What Is A Deacon?

by Stephen May, Director of Ministries at the Blue Hills Collaborative

Although nearly everyone, Catholic or non-Catholic can recognize the role of a priest in the day-to-day operations of a Catholic parish, and possibly even recognize that priests are accountable to the bishop who oversees the (arch)diocese in which the parish is located, many cannot identify or explain the other ordained position in the Catholic Church, the deacon. 

There are, in fact three ordained positions in the church: bishop, priest, and deacon. (Titles such as pope, cardinal, monsignor, etc. are special titles for certain bishops or priests.) For deacons, there are only two designations: transitional and permanent. Men who are preparing for the priesthood are first ordained a deacon, and assume the responsibilities of that position for approximately one year. During that time they are considered “transitional deacons” because they are passing through a diaconate phase before becoming priests. The majority of deacons, however, are permanent deacons, who are ordained to the diaconate for life.

The word “deacon” is derived from the Greek word “diákonos,” which means “servant” or “minister.” Deacons are called to be upstanding, spiritual, and prudent, and to serve the faithful in a variety of ways.

The structure of ordained ministers in the Catholic Church is historical. Bishops are the successors of the apostles. In the years following the resurrection and ascension of Jesus, His disciples appointed bishops to succeed them in their mission. But they also needed men who would oversee the day-to-day operations of the infant Church. These men were deacons (1 Timothy 3:1–13). The modern role of priest is not mentioned in the Bible per se, and did not come into existence until hundreds of years after the birth of Christianity.

In the early days of the Christian church, the permanent diaconate played a vital role in how the church functioned. Deacons were, as they are today, responsible for continuing the ministry of Jesus Christ by being active in their church community. Beginning in the fifth century, there was a gradual decline in the permanent diaconate as their roles were assumed by priests, who had been created to assume many of the roles of the bishops within growing numbers of local churches.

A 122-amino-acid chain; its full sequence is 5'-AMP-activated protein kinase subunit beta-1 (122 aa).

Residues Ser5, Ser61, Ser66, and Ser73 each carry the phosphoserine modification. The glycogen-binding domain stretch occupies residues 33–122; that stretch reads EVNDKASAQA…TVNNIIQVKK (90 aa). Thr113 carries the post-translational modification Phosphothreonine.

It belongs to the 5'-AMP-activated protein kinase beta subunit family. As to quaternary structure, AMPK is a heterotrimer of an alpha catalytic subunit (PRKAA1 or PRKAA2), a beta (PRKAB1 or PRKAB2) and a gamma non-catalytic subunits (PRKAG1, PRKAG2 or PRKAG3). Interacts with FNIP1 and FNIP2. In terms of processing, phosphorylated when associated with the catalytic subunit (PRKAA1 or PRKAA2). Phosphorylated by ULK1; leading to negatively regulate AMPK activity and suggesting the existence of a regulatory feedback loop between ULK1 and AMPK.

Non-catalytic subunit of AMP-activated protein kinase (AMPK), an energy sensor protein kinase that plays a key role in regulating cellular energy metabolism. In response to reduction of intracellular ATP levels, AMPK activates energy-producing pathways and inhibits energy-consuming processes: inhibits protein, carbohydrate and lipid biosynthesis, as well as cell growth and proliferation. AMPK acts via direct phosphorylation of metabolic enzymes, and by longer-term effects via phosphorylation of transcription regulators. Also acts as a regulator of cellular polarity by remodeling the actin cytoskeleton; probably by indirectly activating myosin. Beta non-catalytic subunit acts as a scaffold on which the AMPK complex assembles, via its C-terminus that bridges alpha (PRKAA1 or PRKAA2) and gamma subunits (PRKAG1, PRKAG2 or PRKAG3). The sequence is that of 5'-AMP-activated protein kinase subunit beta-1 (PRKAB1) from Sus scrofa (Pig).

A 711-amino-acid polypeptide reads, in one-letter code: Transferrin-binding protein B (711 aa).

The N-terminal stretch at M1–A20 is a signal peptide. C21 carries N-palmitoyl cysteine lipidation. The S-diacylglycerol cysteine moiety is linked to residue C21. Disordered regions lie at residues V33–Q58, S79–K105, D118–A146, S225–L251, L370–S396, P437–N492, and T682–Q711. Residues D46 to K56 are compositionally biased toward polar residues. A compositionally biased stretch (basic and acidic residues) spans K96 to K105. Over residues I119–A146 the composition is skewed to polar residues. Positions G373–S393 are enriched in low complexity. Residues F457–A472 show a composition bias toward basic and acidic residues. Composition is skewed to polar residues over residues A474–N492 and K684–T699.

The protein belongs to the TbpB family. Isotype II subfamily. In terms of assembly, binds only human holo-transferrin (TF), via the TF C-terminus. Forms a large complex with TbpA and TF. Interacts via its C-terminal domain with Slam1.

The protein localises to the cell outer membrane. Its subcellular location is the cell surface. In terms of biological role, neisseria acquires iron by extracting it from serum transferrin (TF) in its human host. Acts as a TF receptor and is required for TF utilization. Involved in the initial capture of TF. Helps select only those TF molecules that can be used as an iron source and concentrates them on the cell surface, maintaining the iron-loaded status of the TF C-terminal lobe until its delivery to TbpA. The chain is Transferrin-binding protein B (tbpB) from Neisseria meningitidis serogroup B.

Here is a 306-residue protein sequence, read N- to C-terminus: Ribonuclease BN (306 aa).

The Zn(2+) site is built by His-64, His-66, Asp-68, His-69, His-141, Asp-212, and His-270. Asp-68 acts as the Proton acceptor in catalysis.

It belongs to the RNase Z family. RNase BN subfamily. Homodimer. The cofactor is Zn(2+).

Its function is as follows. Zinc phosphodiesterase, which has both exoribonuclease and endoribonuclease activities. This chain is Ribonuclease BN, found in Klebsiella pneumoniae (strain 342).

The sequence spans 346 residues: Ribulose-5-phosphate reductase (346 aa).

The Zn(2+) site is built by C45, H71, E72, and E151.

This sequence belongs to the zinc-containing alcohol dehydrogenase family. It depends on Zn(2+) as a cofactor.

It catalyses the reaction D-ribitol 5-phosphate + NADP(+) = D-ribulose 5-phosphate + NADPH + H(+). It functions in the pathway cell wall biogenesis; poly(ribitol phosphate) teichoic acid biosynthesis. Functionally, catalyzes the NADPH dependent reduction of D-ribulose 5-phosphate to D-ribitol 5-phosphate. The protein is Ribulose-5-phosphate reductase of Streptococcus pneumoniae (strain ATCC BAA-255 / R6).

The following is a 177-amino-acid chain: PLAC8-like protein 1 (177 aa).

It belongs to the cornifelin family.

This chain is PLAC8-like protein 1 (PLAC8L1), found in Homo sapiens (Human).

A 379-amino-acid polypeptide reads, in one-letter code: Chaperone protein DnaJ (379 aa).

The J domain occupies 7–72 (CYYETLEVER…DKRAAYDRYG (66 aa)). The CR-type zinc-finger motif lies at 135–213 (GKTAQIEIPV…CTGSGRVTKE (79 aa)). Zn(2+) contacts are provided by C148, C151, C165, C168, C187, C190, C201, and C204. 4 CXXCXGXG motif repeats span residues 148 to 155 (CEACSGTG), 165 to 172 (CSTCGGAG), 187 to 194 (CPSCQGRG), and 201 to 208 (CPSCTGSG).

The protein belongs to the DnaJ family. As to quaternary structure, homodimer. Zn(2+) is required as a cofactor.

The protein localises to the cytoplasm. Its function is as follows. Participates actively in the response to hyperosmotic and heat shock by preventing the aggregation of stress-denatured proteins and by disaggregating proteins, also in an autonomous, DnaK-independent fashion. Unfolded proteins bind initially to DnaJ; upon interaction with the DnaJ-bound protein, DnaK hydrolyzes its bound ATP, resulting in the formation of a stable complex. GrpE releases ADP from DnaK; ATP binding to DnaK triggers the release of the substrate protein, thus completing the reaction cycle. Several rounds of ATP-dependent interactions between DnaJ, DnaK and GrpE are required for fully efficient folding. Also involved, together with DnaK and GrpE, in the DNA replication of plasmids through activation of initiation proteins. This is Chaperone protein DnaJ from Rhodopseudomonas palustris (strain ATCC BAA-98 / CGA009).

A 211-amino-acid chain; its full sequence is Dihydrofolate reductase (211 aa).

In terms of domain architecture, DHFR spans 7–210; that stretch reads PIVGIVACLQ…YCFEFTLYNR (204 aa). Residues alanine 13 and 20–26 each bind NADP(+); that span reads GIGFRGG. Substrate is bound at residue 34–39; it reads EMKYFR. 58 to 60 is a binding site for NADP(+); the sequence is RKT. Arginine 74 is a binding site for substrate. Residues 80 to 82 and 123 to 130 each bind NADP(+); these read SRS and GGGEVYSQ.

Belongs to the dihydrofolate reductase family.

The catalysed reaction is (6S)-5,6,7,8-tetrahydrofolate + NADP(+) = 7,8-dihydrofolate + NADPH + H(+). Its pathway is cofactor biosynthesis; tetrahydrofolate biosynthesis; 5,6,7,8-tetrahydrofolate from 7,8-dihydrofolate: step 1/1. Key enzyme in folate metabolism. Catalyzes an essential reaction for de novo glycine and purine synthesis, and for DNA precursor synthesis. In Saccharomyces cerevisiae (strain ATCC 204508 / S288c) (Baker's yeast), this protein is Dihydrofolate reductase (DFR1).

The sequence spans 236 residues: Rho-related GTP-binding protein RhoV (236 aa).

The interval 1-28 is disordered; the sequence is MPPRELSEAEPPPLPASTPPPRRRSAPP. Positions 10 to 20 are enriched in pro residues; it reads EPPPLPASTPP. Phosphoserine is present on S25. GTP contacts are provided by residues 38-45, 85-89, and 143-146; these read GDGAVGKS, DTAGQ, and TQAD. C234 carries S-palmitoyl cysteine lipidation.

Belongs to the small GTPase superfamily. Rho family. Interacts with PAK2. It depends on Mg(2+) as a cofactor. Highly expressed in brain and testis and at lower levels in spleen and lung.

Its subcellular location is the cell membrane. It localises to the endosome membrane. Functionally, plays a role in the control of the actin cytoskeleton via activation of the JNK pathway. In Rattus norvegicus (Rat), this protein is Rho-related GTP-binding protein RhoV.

For the next 1500 years there were no permanent deacons. Finally, in 1964, in the dogmatic constitution “Lumen gentium,” the Vatican II council recommended full restoration of the order of permanent deacons, which was thus ordered by Pope Paul VI in 1967.

The ministry of a deacon is one of service. Deacons report directly to the bishop, not to the priest with whom they serve in a parish. At the parish level, it is the duty of deacons to administer baptisms, care for and dispense Communion at mass, and at the homes of the infirm and dying, bless marriages in the name of the Church, and to read Sacred Scripture to the faithful, especially during any mass at which he is present. He is also responsible for officiating at funeral and burial services, instructing the people in the faith, and administering sacramentals (blessing objects for use in prayer and devotion). As a servant under the authority of the local bishop, he is also required to serve in any diocesan ministry that his bishop deems worthy of his unique gifts and talents.

Many of these responsibilities are also performed by a priest, but unlike a priest a deacon cannot preside at a liturgy where bread and wine are transubstantiated into the Body and Blood of Christ, nor can a deacon perform any of the sacraments of healing, which include the Sacrament of Reconciliation (hearing confessions), or The Sacrament of the Sick (formerly known as “Last Rites.”)

Unlike priests, permanent deacons can be married at the time of their ordination, but if their wife predeceases them, then the rule of celibacy applies.

Deacons are easy to spot in a Catholic church. Like priests, they wear a stole as well as an alb, the white garment coming down to the ankles, which imitates the long, white linen tunic used by the Romans. But unlike priests, the deacon wears his stole over only his left shoulder and ties it cross-wise at his right side, similar to a sash. A deacon is properly referred to as “Deacon” not “Father.”

In an increasingly secular world where vocations to the priesthood continue to decline, participation in the diaconate continues to increase. There are now over 18,000 active and retired deacons living in the United States, all of whom were ordained in the first 50 years following the restoration of the order.

For more information on deacons and the order of the diaconate, please go to http://www.usccb.org/beliefs-and-teachings/vocations/diaconate/.

This article originally appeared August 16, 2015 in WickedLocal Easton

 

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